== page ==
• 28 TEAM LIFTING (con’d) Team Lifting ConsiderationsTeam Lifting Considerations • Similar size and capabilities? • Your left or my left? • Facing each other? • Is the leader going backwards? • One, two, three - lift! • In step or break step? • Uphill or downhill? MANUAL HANDLINGMANUAL HANDLING
  • 29 MANUAL HANDLINGMANUAL HANDLING  Risk AssessmentRisk Assessment TASK HAZARDS CONTROLMEASURES PRE-TASK PLANNING LOAD – HEAVY / BULKY LOAD TO BE MARKED WITH WEIGHT; WORKERS TO ONLY LIFT UP TO A MAXIMUMWEIGHT (25kg);REDUCE SIZE OF LOAD IF POSSIBLE LOAD – DIFFICULT TO HANDLE LOAD TO BE FITTED WITH LIFTING POINTS LOAD – SHARP / HOT PPE (GLOVES) TO BE USED LOAD – LIQUID / ALIVE LOAD TO BE CONTROLLED ENVIRONMENT – SLIPS, TRIPS & FALLS HOUSEKEEPING; FIRM, LEVEL EVEN FLOORS ENVIRONMENT – POOR LIGHTING SUFFICIENT LIGHTING TO BE PROVIDED ENVIRONMENT – LIMITED SPACE, POOR LAYOUT PROVIDE ADEQUATE WORKING SPACE PRE-TASK BRIEFING WORK TASK PRE-TASK BRIEFING WORK INDIVIDUAL- CAPABILITY INDIVIDUALS WITH HEALTH PROBLEMS NOT TO BE USED; ALL EMPLOYEES TO RECEIVE TRAINING WORK TASK – TWISTING / STOOPING ADEQUATE MHO TRAINING TO BE PROVIDED WORK TASK – LONG CARRY DISTANCES MATERIAL HANDLING EQUIPMENT TO BE USED WORK TASK – LARGE VERTICAL DISTANCES; REACHING UPWARDS NO MATERIALS TO BE STORED ABOVE HEAD HEIGHT; LADDERS USED WHERE INPRACTICABLE WORK TASK – PUSHING/PULLING MATERIAL HANDLING EQUIPMENT TO BE USED WORK TASK – REPETITIVE HANDLING ADEQUATE INDIVIDUAL TASK ROTATION WORK TASK – WORK IMPOSED BY PROCESS; INSUFFICIENTREST BREAKS ADEQUATE REST BREAKS TO BE TAKEN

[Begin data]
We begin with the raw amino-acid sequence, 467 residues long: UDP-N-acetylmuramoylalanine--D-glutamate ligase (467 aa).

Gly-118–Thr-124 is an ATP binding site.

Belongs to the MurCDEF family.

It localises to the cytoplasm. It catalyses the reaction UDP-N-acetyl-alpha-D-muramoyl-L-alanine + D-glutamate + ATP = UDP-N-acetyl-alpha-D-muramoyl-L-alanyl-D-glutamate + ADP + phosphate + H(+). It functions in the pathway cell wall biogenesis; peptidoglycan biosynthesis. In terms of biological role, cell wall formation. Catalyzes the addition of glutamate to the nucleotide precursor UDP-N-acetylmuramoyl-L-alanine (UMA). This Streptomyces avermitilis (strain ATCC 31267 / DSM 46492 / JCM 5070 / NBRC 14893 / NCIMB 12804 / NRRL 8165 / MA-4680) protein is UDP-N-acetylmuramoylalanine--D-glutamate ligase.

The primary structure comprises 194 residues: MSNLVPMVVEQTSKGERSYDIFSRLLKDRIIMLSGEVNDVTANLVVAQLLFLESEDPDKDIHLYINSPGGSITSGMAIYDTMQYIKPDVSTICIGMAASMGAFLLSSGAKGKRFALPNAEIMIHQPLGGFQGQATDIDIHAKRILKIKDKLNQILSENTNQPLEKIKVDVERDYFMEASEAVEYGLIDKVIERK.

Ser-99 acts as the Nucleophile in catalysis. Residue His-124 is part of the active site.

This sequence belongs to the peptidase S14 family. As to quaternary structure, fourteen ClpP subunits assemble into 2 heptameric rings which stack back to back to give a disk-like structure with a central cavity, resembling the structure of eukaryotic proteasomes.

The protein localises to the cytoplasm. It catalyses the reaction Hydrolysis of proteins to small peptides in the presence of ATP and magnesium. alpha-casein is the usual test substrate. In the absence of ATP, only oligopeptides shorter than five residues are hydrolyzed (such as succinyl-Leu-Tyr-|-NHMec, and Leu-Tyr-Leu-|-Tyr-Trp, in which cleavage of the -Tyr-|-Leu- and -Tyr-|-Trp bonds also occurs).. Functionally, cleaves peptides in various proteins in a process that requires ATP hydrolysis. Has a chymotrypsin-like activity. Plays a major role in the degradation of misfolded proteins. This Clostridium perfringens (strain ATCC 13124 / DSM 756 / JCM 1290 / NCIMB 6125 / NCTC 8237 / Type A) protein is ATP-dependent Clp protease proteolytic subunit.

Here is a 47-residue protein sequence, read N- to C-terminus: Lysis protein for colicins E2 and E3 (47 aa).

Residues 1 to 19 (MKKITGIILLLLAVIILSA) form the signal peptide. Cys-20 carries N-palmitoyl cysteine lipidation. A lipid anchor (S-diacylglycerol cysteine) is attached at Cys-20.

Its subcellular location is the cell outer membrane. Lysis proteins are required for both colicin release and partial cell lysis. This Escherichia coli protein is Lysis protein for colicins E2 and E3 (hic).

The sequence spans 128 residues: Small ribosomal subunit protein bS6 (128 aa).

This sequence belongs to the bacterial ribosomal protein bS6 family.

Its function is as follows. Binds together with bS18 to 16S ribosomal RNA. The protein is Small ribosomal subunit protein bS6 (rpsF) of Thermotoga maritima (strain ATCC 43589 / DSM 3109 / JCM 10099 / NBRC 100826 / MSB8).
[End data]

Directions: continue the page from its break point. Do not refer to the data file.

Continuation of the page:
• 30 MANUAL HANDLINGMANUAL HANDLING